cover image The Dirty Side of the Storm

The Dirty Side of the Storm

Martha Serpas, . . Norton, $23.95 (89pp) ISBN 978-0-393-06266-3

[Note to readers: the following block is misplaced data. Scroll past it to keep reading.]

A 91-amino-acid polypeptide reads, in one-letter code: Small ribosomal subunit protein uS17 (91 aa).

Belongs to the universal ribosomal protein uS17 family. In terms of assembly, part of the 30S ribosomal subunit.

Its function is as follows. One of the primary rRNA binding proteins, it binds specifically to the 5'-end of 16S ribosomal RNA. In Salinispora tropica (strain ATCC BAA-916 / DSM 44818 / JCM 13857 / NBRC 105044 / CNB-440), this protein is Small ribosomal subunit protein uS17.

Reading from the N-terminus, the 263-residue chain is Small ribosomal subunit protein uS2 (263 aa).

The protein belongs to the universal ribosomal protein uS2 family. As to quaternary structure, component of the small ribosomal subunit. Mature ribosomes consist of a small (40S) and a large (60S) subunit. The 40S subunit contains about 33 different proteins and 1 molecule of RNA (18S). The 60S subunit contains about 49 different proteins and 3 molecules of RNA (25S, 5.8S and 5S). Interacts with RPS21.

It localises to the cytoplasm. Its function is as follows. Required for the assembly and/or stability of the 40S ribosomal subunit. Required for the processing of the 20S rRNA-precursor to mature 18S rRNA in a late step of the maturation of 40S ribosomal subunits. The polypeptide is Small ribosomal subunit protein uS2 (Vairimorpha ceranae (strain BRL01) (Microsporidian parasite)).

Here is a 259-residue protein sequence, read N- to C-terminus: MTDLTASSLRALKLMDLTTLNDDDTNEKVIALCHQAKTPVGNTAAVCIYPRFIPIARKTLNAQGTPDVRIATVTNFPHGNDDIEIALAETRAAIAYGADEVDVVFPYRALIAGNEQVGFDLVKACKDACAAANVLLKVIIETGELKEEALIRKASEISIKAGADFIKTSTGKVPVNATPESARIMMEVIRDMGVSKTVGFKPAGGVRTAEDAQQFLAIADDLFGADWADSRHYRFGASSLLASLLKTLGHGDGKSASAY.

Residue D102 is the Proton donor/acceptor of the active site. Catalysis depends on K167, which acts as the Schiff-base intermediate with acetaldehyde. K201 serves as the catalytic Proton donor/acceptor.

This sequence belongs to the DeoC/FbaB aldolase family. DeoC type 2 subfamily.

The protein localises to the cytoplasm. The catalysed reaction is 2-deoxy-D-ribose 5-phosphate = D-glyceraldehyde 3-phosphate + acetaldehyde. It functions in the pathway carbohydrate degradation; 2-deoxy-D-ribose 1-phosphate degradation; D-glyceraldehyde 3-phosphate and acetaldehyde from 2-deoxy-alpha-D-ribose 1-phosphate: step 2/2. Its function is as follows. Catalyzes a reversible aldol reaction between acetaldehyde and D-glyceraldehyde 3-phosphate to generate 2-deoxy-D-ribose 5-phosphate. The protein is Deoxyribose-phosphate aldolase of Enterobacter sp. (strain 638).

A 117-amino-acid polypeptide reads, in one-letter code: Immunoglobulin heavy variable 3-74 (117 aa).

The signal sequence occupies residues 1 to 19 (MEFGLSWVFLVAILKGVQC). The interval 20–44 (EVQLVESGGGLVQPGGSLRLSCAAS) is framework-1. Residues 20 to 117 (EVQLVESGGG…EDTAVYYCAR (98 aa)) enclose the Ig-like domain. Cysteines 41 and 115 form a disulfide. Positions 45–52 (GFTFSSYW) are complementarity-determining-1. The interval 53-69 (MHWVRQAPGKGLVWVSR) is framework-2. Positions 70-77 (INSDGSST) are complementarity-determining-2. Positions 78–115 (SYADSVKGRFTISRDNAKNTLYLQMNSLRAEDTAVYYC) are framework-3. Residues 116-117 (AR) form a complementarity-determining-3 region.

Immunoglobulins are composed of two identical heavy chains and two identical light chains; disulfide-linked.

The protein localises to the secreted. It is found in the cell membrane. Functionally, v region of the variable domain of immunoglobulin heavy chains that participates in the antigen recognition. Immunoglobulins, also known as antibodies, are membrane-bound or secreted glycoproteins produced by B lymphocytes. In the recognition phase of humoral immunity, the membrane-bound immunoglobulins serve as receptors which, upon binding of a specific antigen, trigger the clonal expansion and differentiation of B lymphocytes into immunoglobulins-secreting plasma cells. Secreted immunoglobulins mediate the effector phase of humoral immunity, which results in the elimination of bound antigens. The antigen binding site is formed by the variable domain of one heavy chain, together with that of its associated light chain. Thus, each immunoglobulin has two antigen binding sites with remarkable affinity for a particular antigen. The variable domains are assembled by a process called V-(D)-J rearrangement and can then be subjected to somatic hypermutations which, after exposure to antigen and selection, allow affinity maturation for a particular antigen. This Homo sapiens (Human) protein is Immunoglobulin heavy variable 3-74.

The Gulf Coast and especially the Louisiana bayous, with their marsh grass, generations of fishermen, well-known natural disasters and ever-present coastal erosion, give Serpas's second volume both its strong flavor and its dominant subjects. Generations of Cajuns view "the steady vanishing/ Of your birthplace before your eyes," but also the beauty of "a blue heron lifting from brown stubble/ Light off bleached barnacles, helicopter blades// Beating the marsh into submission." Some poems take names from local landmarks ("Bayou Lafource," "Bully Camp Road"), others from general truths ("Faith in Florida"), but almost all respond to the southeastern coast, extending from Houston (where Serpas once lived) to Tampa (where she teaches now), from the dilapidation of "The Boat Shed" to "A pink-taffeta-ball-gown-and-bourbon/ sky." Curtains of descriptive lushness gather, then part, to reveal human vulnerability or human affection in Serpas's carefully clarified unrhymed stanzas. Explorations of Christian tradition and belief form an undercurrent throughout Serpas's work: "corrupted flesh confirms our/ Deepest knowledge," even though "the land wants the water,/ to be the water, to forget." Though Serpas (Cote Blanche , 2002) finished all but one of these poems before Katrina, the shadow of hurricane, flood and subsequent carnage falls over these Louisiana laments. (Nov.)